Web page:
As published by the Belfast Telegraph (19th March) and now the BBC, a teenage girl is claiming negligence in a lawsuit brought against the owners of both the Odyssey Arena and the Belfast Giants.
The reason for this?
As a schoolgirl back in 2008, whilst attending a Belfast Giants game, she was hit in the head by a puck that entered the spectator area.
She sustained a wound above her left eye which required four stitches and left her permanently scarred, though to what extent has not been substantiated in reports.
The young lady is apparently seeking a landmark award of up to £30,000 in damages.
So let’s take a look at the case brought by her QC Brian Fee.
Despite the arena complying with international ice hockey federation requirements, including the erection of Perspex and nets behind goals, he said “it was irrelevant that netting had been put up behind the goals, as his client was seated in another part of the arena.”
Also apparently public warnings about the danger of the puck possibly leaving the ice, were also deemed irrelevant
“This is a case where there’s a recognised high risk that a puck is going to come out and endanger the Odyssey staff or the public.”
In their claim against the Odyssey Trust Company Ltd and the Belfast Giants 2008 Ltd, lawyers for the girl claimed there was a failure to carry out a proper risk assessment.
It was also alleged that allowing multiple pucks to be used in a warm-up session without a referee’s supervision was negligent.
The QC went on to say: “If there’s a situation where there are multiple pucks in play the warning (given) is, if not useless, virtually useless.”
After hearing all evidence in the case Mr Justice Gillen reserved judgment.
I pray common sense will prevail in this first case of it’s kind in the UK as I look through the points published.
As regards to the inefficiency of the building to protect it’s clientele and staff, what more can an arena do than comply with the standards put down by the international federation of the sport it’s staging?
If you are accusing the Odyssey Arena and the Belfast Giants of being negligent then you are also making that accusation at the IIHF.
Yes the puck can leave the ice on occasions and surely being warned about the potential for injury should YOU not be paying attention, should make you concentrate on the action on the ice, whether it’s the warm up or not?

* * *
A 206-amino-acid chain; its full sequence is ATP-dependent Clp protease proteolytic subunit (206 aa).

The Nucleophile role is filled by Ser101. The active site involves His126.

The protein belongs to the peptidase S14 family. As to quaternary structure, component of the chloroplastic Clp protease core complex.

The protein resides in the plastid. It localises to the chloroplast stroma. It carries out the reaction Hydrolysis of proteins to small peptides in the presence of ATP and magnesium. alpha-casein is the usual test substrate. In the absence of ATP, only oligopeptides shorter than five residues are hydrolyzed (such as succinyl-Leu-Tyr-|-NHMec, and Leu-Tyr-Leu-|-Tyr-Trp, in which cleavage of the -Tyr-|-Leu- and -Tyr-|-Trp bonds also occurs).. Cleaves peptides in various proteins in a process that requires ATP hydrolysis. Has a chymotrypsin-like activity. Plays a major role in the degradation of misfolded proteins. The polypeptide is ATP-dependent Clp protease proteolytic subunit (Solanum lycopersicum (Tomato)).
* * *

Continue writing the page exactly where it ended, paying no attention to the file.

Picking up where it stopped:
The odds of a puck leaving the ice surface and hitting, let alone seriously injuring a spectator, are slim at best.
“Allowing multiple pucks to be used in a warm-up session without a referee’s supervision was negligent.”
Perhaps the most ridiculous part of this case is this statement. I’ve spoken to a former UK hockey referee who can only ever recall one season where the officials took the warm-up at the same time as the players, it just doesn’t happen. Does the QC expect the 40+ players on the ice to warm up with a couple of pucks and just how would the officials police the game so the puck didn’t leave the ice and spectators weren‘t hurt?
Plain and simple this was an unfortunate accident and this young lady trying to sue six years after the event took place, smacks of the “where’s there’s a blame, there’s a claim” culture which has spread throughout the UK in recent years.
In the last couple of years we’ve had two of the biggest names in football injure a fan but haven’t seen lawsuits brought against the players or clubs involved, or had people arguing there should be better protection for fans.
In July 2013 Cristiano Ronaldo broke the wrist of a young Bournemouth fan after his long range free kick went wide and headed into the crowd during Real Madrid’s friendly with the Championship club.
Eleven year old Charlie Silverwood was given a signed Real Madrid shirt and ball as a gesture to say sorry.
A year previous Wayne Rooney also broke the wrist of nine-year-old Manchester United fan Jamie Thomas during the warm-up as the team prepared to face Wolverhampton Wanderers at Molineux.
Rooney sent a written apology to the boy along with a signed shirt after learning of his injury.
I’ve been to watch a cricket match and witnessed first hand someone in the crowd try to catch a ball that was headed his way after clearing the boundary rope, only to fail and injure himself, needing treatment from medical staff after the incident.
I could sit here and list from multiple sports where freak injuries have happened to those watching from the stands or sidelines.
Accidents happen and unless this case is thrown out, it could set a dangerous precedent for hockey moving forward.